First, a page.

In this sense, the rise of Zonal Marking and the promotion of technological aids for the enjoyment of football deliberately aim at ageless perfection and the ideology of youth. The justification of hybrid shapes such as the ‘inverted winger’ or the ‘false nine’ are conveying a significant process of erasure of the fear of death. Transparency and passing have substituted the traditional mechanisms of the game in the search for goals; weightlessness and flotation have nearly driven the ponderous striker out of business. This complex transformation, as reflected in the chalkboard, has eradicated from soccer traditional smells and physiological conditions in the name of ocular hygiene. There have been, perhaps, radical impairments—or, better put, deskillings—as Theodor W. Adorno provocatively argued was the case with the fetishistic ‘regression of listening’ in modern audiences of music .
Zonal Marking is a case worth studying in a late capitalism that operates through artificial stimulation, manipulation, maybe even derangement of the senses to achieve constant instigation of a new consumer demand. By foregrounding the importance of new communicative devices that enhance the visual range and acuity of football, Michael Cox promotes the possibility of a “grand narrative for the eye,” capable, at least in Western societies, to dislodge the most ‘primitive’ or ‘infantile’ behavior associated with the game. The chalkboard is a metanarrative that posits a general deodorization of modern soccer smellscapes.
To challenge this experiential manipulation, whose basis is still that old Cartesian subject/object dualism, it may be helpful, I would argue, to situate us in a more fluid, immersive context, where stark oppositions between formations and shapes are understood as themselves contingent rather than necessary. Maybe it is even useful to mobilize and refashion a taste for flaws and blind spots as evidence for the ultimate beauty of soccer. In a 2011 essay aptly titled “The Divine Optician,” historian Jessica Riskin shows that Charles Darwin himself, who worked extensively on the alleged mechanical perfection of the eye, was conclusively debunked by the observations of Hermann von Helmholtz on the role of the moving body in producing visual experience .
It is time to call into question the binary system of Saussurean semiotics, in which meaning is based on difference. We don’t recognize a 4—4—1—1 as a 4—4—1—1 because it matches a list of features that all of these formations must have, or because it is different from a 4—2—3—1. We recognize it as a 4—4—1—1 because it resembles our mental image of a prototypical 4—4—1—1 formation: the structured resemblance to a prototype or ‘best example’. Like Ludwig Wittgenstein’s work on the category of the ‘game’, such prototypical formations in soccer have “fuzzy” boundaries: there will be instances (reactive movements, isolated patterns of play) that cannot be definitely included in or excluded from the category. A football has a gradient structure, with some members closer to and others further away from the tactical prototype. The implicit dualism of a forum such as Zonal Marking should be eventually transcended along a gradient of deeper resemblance and with reference with extralinguistic patterns of knowledge and belief. The beauty of soccer does not originate only from prototypical effects, or from training exercises, but also from polysemous elements, and players whose game can be extended by metaphor or metonymy.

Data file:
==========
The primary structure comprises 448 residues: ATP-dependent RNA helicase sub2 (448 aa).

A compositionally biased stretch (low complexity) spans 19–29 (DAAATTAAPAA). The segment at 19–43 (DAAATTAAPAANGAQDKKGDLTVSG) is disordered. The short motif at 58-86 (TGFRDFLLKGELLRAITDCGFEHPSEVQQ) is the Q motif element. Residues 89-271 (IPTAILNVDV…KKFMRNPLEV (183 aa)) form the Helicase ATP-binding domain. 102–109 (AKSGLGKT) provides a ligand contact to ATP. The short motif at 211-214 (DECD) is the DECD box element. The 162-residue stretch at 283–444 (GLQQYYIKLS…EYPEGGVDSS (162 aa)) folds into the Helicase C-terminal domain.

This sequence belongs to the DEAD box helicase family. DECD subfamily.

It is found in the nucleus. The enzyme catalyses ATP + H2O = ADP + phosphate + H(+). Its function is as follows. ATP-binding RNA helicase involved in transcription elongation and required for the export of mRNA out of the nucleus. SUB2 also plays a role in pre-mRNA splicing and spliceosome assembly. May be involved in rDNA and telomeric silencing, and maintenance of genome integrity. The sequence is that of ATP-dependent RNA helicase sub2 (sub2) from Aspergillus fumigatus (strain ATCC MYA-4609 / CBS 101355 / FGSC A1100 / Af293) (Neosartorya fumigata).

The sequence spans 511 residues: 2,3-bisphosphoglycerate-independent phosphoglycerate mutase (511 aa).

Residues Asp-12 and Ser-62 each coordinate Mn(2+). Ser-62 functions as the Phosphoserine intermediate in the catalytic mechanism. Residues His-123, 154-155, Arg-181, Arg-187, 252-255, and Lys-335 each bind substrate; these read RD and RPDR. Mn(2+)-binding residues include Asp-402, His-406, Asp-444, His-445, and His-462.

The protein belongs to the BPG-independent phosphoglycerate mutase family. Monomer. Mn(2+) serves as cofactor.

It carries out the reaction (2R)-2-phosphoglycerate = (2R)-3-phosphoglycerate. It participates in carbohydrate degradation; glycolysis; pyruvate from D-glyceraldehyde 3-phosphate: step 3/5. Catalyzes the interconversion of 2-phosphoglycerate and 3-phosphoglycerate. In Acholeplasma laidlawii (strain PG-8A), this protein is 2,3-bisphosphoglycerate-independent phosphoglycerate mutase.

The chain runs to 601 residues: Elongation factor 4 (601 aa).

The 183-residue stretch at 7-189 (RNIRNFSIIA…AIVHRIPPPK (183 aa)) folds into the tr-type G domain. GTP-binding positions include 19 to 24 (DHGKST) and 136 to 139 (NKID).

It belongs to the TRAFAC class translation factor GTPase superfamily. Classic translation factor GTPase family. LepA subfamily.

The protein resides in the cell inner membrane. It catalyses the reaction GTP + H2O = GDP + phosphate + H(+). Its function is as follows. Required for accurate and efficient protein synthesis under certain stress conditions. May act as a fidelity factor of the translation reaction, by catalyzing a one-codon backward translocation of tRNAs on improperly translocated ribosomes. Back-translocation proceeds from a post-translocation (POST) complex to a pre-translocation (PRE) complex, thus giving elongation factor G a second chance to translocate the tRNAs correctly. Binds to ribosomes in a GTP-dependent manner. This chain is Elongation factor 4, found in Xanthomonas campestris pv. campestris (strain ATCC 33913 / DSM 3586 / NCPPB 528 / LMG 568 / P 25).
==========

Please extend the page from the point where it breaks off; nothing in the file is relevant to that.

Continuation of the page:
The chalkboard functions as a horizon, a strategy of containment for the real business of when “time turns” in sports. As a reader, I am not able to wrench a collective ideal from the perspectival canvassing of ZM, but the increased attention on the role of players who act ‘in the hole’ (which is, arguably, one of the most tangible improvements that the site had promoted among soccer fans), will, perhaps, cause a novelistic turn. Fredric Jameson speaks of a setting in Honoré de Balzac that functions as the ‘still point’ around which the disorder and urgency of fiction coalesce . Similarly, the deep-lying playmaker works in a hollow whirlpool, spinning the narrative out of a central point. When you step completely outside the football terrain, like a hero on the walls of Troy, it is a void at the heart of events and acts that offers a different analytic rotation—a hole in the plot in which the gigantic system of soccer pivots as on some invisible axis. ♦
 The imitations of Zonal Marking are countless, and all the more significant because, in a blogosphere where originality and creativity are supposed to come as a premium, the children-sites tend to replicate not only the style of arguing of the mother-ship but also its graphic layout.
 As quoted in S. Sontag, On Photography (New York: Penguin Books, 1986), p. 96.
 J. Pallasmaa, The Eyes of the Skin. Architecture and the Senses (Chichester, West Sussex: Wiley, 2005), p. 27.
 T.W. Adorno, Essays on Music (Berkeley: University of California Press, 2002), pp. 288-317.
 J. Riskin, ‘The Divine Optician,’ The American Historical Review, 116 (2011): 352-370.
 F. Jameson, The Political Unconscious (Ithaca, NY: Cornell University Press, 1981).